BA (Hons) coursesTextiles

Staff Research

Anne-Marie Howat – Course Leader

One aspect of Anne-Marie’s work responds to the immediate environment in which she lives. Fabrics that possess a history or previous purpose have inspired the outcomes produced. A bag, a pair of gloves, a stocking top can initiate a response.

The objects she is drawn to evoke a reaction, a sense of implicit history intrinsically woven into the fibre, weave, or print. A found fabric or disposed of artefact generates an emotional response as she invents a narrative based on the subtle hints of the objects previous existence.

In practical terms her work is developed in stitch and print upon suitable found surfaces, combining the objects with images and information from the locality, suggesting local inhabitants and their environment.

Anne-Marie also has an excitement and passion for developing fabrics for fashion utilising manipulation, machine embroidery, and construction methods.

Emma Shercliff, Senior Lecturer in Stitch Construct

Emma’s specialist knowledge and experience lies within stitched textiles stretching from bespoke tailoring through the hand crafts of embroidery, plain sewing, braiding, patchwork and quilting, to CAD embroidery applications, manipulated textile surfaces and constructions using stitched methods, and the production of unique prototypes for contemporary art installations. Her creative practice continues to develop in a variety of contexts influenced by combining traditional textile craft techniques with the challenging particularity of collective projects, producing textile works, video and writings.

Emma’s research interests embrace contemporary values of hand stitching skills and consider the differences between implicit and explicit forms of knowledge and the significance of the ‘hand’ within a post-industrial culture of consumption. Experiences of making processes, and their documentation, are privileged in her explorations of: shared social exchanges through creative practices; of metaphor within creative textile practices; of the acquisition and transmission of embodied knowledges; and of experiments with skills workshops as research methodologies. She is currently completing a PhD through practice at the Royal College of Art entitled Articulating Stitch. She has presented papers at conferences and symposia, led seminars and workshops, and participates in talks, walks and workshops with fellow practitioners and researchers.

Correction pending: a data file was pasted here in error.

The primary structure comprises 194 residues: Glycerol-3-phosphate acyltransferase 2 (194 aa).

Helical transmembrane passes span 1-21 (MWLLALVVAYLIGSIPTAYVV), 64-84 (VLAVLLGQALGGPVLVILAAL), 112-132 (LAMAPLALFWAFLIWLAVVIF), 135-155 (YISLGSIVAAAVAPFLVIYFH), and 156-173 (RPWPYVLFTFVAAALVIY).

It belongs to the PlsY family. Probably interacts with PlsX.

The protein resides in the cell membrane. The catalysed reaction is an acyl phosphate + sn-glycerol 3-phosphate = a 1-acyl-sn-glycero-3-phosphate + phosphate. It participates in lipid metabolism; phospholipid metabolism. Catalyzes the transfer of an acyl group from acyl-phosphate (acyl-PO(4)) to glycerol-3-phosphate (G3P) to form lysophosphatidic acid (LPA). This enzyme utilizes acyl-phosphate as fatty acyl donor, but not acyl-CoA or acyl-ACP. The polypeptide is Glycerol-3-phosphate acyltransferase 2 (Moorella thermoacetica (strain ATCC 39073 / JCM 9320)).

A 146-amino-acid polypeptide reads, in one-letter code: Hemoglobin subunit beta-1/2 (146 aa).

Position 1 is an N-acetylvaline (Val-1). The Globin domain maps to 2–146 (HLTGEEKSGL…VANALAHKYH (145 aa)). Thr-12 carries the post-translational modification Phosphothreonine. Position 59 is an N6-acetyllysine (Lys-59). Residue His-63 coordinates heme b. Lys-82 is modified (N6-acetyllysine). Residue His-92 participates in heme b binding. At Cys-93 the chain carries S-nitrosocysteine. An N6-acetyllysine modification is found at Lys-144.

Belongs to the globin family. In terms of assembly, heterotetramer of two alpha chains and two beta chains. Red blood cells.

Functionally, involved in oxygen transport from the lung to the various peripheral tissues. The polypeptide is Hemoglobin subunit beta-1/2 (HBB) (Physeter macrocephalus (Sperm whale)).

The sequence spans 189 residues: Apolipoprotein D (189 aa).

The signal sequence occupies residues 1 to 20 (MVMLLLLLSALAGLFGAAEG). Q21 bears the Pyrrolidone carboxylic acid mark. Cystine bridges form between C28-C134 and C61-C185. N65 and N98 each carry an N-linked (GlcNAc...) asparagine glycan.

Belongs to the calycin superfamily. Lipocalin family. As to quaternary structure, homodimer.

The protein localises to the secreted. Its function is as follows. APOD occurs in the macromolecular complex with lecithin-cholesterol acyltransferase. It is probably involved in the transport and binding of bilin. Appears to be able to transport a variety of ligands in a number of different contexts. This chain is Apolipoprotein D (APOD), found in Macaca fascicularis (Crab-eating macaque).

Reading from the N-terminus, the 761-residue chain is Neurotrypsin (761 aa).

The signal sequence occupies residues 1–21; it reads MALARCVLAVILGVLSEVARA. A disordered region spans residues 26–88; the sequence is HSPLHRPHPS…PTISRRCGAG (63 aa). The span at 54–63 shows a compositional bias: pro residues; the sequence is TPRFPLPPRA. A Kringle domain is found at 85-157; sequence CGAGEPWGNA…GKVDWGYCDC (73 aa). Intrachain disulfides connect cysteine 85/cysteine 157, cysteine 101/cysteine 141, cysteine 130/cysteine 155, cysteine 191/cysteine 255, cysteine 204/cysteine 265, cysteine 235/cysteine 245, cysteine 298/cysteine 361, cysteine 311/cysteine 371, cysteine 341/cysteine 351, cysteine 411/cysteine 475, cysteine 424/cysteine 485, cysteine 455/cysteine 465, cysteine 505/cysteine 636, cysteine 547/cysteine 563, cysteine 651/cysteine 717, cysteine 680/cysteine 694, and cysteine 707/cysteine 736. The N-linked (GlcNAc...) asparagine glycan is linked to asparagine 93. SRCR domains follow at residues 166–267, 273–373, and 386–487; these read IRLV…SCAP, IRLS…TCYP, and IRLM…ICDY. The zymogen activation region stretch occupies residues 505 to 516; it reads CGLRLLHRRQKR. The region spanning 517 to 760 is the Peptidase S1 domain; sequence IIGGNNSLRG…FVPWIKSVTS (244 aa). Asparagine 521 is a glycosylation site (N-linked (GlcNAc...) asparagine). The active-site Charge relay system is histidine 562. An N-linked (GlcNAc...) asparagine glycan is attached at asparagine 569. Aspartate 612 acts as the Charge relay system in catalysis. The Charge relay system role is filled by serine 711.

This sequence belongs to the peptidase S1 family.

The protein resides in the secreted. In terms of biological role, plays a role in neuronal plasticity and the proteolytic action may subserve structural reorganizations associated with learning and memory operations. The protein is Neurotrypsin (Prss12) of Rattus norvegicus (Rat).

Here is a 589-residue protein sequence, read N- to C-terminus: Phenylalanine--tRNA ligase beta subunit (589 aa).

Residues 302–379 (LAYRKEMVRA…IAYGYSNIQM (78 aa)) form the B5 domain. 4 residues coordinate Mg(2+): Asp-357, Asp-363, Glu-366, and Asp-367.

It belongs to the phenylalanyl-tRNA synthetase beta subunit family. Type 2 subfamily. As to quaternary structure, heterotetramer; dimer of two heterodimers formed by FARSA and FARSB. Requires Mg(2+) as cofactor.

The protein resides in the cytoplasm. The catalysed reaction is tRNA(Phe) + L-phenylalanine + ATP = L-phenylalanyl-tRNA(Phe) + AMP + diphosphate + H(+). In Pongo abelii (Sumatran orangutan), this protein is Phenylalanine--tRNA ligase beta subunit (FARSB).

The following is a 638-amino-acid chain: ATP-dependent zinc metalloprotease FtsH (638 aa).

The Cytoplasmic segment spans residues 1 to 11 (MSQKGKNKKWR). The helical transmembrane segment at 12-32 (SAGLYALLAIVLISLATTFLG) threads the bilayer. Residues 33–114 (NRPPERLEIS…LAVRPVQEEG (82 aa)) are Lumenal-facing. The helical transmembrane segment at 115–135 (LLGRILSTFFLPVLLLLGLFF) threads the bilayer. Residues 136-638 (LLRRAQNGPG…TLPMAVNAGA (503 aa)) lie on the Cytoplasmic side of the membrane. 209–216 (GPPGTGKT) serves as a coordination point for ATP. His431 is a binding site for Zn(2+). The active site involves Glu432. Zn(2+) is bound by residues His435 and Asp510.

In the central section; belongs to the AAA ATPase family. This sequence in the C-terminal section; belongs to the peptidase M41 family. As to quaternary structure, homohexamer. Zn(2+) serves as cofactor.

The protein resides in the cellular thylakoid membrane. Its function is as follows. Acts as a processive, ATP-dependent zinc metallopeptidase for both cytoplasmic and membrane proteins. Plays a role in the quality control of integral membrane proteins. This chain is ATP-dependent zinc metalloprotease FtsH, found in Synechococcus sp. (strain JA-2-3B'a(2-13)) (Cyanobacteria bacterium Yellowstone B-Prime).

Kelly Gilbert, Lecturer Printed Textiles

Kelly has recently completed a Masters at London College of Fashion. The body of work parallels two interests, the first responds to materials culture; environments and objects that contain traces of memory and marks of personality, the second explores a fascination with geometry as a method to organize and visualize everyday information. These themes are brought together as a fashion collection and questions how sound and narrative can be translated into visual pattern across a garment contrasting the clarity and the aesthetics of error.

Digital design as a key skill, Kelly is constantly inspired by technology as a way to achieve more than we have been able to before.  The effective combination of new digital techniques and traditional methods to create a hybrid craft informs her practice and feeds directly into teaching across the degree program.